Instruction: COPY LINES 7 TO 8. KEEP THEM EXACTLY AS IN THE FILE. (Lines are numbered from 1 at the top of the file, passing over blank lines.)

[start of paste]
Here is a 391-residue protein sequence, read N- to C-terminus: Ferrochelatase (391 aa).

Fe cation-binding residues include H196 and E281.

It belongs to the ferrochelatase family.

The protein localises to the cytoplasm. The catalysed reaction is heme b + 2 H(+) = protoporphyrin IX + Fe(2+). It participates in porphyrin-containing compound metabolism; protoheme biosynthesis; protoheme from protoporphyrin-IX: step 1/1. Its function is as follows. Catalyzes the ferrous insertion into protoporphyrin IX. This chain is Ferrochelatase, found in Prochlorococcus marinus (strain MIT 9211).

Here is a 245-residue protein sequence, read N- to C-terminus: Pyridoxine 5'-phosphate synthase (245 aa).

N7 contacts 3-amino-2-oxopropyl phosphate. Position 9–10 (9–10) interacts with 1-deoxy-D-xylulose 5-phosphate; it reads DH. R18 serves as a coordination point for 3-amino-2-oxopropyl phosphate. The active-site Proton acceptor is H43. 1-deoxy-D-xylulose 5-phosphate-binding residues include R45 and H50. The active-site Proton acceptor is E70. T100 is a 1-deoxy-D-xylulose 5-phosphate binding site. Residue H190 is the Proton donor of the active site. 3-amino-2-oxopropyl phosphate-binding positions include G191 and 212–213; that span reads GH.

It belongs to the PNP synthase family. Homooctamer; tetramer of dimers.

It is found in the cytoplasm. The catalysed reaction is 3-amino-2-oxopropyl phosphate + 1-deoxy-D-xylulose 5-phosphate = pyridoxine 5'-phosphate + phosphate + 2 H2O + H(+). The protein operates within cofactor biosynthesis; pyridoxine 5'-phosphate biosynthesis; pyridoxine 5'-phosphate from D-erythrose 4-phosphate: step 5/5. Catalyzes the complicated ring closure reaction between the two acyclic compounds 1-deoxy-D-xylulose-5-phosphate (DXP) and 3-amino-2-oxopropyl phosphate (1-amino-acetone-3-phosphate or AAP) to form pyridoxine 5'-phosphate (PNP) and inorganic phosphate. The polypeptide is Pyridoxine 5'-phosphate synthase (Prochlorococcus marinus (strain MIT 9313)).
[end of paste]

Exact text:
It belongs to the PNP synthase family. Homooctamer; tetramer of dimers.

It is found in the cytoplasm. The catalysed reaction is 3-amino-2-oxopropyl phosphate + 1-deoxy-D-xylulose 5-phosphate = pyridoxine 5'-phosphate + phosphate + 2 H2O + H(+). The protein operates within cofactor biosynthesis; pyridoxine 5'-phosphate biosynthesis; pyridoxine 5'-phosphate from D-erythrose 4-phosphate: step 5/5. Catalyzes the complicated ring closure reaction between the two acyclic compounds 1-deoxy-D-xylulose-5-phosphate (DXP) and 3-amino-2-oxopropyl phosphate (1-amino-acetone-3-phosphate or AAP) to form pyridoxine 5'-phosphate (PNP) and inorganic phosphate. The polypeptide is Pyridoxine 5'-phosphate synthase (Prochlorococcus marinus (strain MIT 9313)).